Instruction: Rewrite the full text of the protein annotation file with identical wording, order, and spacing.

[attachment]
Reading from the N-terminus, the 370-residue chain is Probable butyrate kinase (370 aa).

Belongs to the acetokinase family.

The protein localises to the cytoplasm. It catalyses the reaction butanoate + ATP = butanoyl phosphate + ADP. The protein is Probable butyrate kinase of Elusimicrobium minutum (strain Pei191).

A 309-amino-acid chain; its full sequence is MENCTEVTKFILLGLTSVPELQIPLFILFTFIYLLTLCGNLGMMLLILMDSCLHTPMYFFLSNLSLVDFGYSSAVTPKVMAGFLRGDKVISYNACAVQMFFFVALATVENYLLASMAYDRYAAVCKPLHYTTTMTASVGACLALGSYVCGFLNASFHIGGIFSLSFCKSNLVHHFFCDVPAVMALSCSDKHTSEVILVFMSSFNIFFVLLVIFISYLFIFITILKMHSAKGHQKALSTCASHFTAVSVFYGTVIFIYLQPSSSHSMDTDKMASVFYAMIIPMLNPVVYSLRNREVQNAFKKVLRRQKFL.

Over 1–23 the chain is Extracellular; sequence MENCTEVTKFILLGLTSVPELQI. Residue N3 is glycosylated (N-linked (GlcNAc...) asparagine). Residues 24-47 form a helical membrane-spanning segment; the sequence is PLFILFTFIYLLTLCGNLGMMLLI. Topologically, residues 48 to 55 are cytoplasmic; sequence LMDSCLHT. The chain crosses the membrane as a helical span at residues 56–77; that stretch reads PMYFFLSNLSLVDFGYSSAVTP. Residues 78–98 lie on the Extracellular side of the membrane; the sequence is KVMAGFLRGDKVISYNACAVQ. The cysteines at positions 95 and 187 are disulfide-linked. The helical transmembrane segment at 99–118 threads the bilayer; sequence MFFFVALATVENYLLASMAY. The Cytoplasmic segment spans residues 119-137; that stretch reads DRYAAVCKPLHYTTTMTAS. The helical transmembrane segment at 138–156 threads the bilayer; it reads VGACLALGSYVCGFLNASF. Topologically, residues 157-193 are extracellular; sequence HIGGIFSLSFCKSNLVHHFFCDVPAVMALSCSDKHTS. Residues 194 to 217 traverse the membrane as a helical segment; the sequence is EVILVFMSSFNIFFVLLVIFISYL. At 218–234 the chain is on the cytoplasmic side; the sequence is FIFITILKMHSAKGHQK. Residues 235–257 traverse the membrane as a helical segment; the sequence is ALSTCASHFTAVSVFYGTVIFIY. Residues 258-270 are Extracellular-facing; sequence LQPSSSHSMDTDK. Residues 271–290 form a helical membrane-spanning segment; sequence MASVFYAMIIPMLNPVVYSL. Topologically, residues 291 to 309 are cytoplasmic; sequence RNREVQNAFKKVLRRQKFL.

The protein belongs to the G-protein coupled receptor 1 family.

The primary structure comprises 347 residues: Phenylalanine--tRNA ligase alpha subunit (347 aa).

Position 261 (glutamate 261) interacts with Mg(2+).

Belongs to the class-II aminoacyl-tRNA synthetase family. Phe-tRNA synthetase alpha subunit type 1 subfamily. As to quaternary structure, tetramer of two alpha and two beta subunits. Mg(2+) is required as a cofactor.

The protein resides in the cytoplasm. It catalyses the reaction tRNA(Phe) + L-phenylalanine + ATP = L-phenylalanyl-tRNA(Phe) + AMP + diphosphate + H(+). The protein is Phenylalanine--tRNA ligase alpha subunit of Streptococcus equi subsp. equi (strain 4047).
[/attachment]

Reading from the N-terminus, the 370-residue chain is Probable butyrate kinase (370 aa).

Belongs to the acetokinase family.

The protein localises to the cytoplasm. It catalyses the reaction butanoate + ATP = butanoyl phosphate + ADP. The protein is Probable butyrate kinase of Elusimicrobium minutum (strain Pei191).

A 309-amino-acid chain; its full sequence is MENCTEVTKFILLGLTSVPELQIPLFILFTFIYLLTLCGNLGMMLLILMDSCLHTPMYFFLSNLSLVDFGYSSAVTPKVMAGFLRGDKVISYNACAVQMFFFVALATVENYLLASMAYDRYAAVCKPLHYTTTMTASVGACLALGSYVCGFLNASFHIGGIFSLSFCKSNLVHHFFCDVPAVMALSCSDKHTSEVILVFMSSFNIFFVLLVIFISYLFIFITILKMHSAKGHQKALSTCASHFTAVSVFYGTVIFIYLQPSSSHSMDTDKMASVFYAMIIPMLNPVVYSLRNREVQNAFKKVLRRQKFL.

Over 1–23 the chain is Extracellular; sequence MENCTEVTKFILLGLTSVPELQI. Residue N3 is glycosylated (N-linked (GlcNAc...) asparagine). Residues 24-47 form a helical membrane-spanning segment; the sequence is PLFILFTFIYLLTLCGNLGMMLLI. Topologically, residues 48 to 55 are cytoplasmic; sequence LMDSCLHT. The chain crosses the membrane as a helical span at residues 56–77; that stretch reads PMYFFLSNLSLVDFGYSSAVTP. Residues 78–98 lie on the Extracellular side of the membrane; the sequence is KVMAGFLRGDKVISYNACAVQ. The cysteines at positions 95 and 187 are disulfide-linked. The helical transmembrane segment at 99–118 threads the bilayer; sequence MFFFVALATVENYLLASMAY. The Cytoplasmic segment spans residues 119-137; that stretch reads DRYAAVCKPLHYTTTMTAS. The helical transmembrane segment at 138–156 threads the bilayer; it reads VGACLALGSYVCGFLNASF. Topologically, residues 157-193 are extracellular; sequence HIGGIFSLSFCKSNLVHHFFCDVPAVMALSCSDKHTS. Residues 194 to 217 traverse the membrane as a helical segment; the sequence is EVILVFMSSFNIFFVLLVIFISYL. At 218–234 the chain is on the cytoplasmic side; the sequence is FIFITILKMHSAKGHQK. Residues 235–257 traverse the membrane as a helical segment; the sequence is ALSTCASHFTAVSVFYGTVIFIY. Residues 258-270 are Extracellular-facing; sequence LQPSSSHSMDTDK. Residues 271–290 form a helical membrane-spanning segment; sequence MASVFYAMIIPMLNPVVYSL. Topologically, residues 291 to 309 are cytoplasmic; sequence RNREVQNAFKKVLRRQKFL.

The protein belongs to the G-protein coupled receptor 1 family.

The primary structure comprises 347 residues: Phenylalanine--tRNA ligase alpha subunit (347 aa).

Position 261 (glutamate 261) interacts with Mg(2+).

Belongs to the class-II aminoacyl-tRNA synthetase family. Phe-tRNA synthetase alpha subunit type 1 subfamily. As to quaternary structure, tetramer of two alpha and two beta subunits. Mg(2+) is required as a cofactor.

The protein resides in the cytoplasm. It catalyses the reaction tRNA(Phe) + L-phenylalanine + ATP = L-phenylalanyl-tRNA(Phe) + AMP + diphosphate + H(+). The protein is Phenylalanine--tRNA ligase alpha subunit of Streptococcus equi subsp. equi (strain 4047).